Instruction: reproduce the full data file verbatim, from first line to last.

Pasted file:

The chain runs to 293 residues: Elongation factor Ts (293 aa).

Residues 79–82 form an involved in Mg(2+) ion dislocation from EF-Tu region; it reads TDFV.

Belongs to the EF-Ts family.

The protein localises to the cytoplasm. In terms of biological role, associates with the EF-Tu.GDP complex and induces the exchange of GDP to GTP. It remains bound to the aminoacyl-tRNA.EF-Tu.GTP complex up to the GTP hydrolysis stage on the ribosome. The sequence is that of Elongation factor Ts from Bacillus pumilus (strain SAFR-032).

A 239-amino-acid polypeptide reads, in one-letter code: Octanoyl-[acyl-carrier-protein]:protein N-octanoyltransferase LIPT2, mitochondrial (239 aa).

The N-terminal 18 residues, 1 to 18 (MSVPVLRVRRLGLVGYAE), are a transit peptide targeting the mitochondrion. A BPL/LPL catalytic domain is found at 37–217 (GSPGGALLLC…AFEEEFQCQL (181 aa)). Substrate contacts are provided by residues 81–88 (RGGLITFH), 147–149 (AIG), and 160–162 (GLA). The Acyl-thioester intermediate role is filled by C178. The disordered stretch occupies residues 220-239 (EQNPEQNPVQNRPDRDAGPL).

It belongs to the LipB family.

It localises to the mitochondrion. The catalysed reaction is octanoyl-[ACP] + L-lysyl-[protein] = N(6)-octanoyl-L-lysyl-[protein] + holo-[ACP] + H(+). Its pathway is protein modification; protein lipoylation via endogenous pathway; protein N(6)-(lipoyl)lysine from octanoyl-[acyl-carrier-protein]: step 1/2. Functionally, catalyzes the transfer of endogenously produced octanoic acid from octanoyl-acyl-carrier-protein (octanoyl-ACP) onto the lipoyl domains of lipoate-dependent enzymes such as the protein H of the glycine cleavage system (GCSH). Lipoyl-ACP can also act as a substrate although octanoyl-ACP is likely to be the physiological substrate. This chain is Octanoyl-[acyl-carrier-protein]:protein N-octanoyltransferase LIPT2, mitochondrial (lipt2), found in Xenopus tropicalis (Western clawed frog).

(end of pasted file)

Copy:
The chain runs to 293 residues: Elongation factor Ts (293 aa).

Residues 79–82 form an involved in Mg(2+) ion dislocation from EF-Tu region; it reads TDFV.

Belongs to the EF-Ts family.

The protein localises to the cytoplasm. In terms of biological role, associates with the EF-Tu.GDP complex and induces the exchange of GDP to GTP. It remains bound to the aminoacyl-tRNA.EF-Tu.GTP complex up to the GTP hydrolysis stage on the ribosome. The sequence is that of Elongation factor Ts from Bacillus pumilus (strain SAFR-032).

A 239-amino-acid polypeptide reads, in one-letter code: Octanoyl-[acyl-carrier-protein]:protein N-octanoyltransferase LIPT2, mitochondrial (239 aa).

The N-terminal 18 residues, 1 to 18 (MSVPVLRVRRLGLVGYAE), are a transit peptide targeting the mitochondrion. A BPL/LPL catalytic domain is found at 37–217 (GSPGGALLLC…AFEEEFQCQL (181 aa)). Substrate contacts are provided by residues 81–88 (RGGLITFH), 147–149 (AIG), and 160–162 (GLA). The Acyl-thioester intermediate role is filled by C178. The disordered stretch occupies residues 220-239 (EQNPEQNPVQNRPDRDAGPL).

It belongs to the LipB family.

It localises to the mitochondrion. The catalysed reaction is octanoyl-[ACP] + L-lysyl-[protein] = N(6)-octanoyl-L-lysyl-[protein] + holo-[ACP] + H(+). Its pathway is protein modification; protein lipoylation via endogenous pathway; protein N(6)-(lipoyl)lysine from octanoyl-[acyl-carrier-protein]: step 1/2. Functionally, catalyzes the transfer of endogenously produced octanoic acid from octanoyl-acyl-carrier-protein (octanoyl-ACP) onto the lipoyl domains of lipoate-dependent enzymes such as the protein H of the glycine cleavage system (GCSH). Lipoyl-ACP can also act as a substrate although octanoyl-ACP is likely to be the physiological substrate. This chain is Octanoyl-[acyl-carrier-protein]:protein N-octanoyltransferase LIPT2, mitochondrial (lipt2), found in Xenopus tropicalis (Western clawed frog).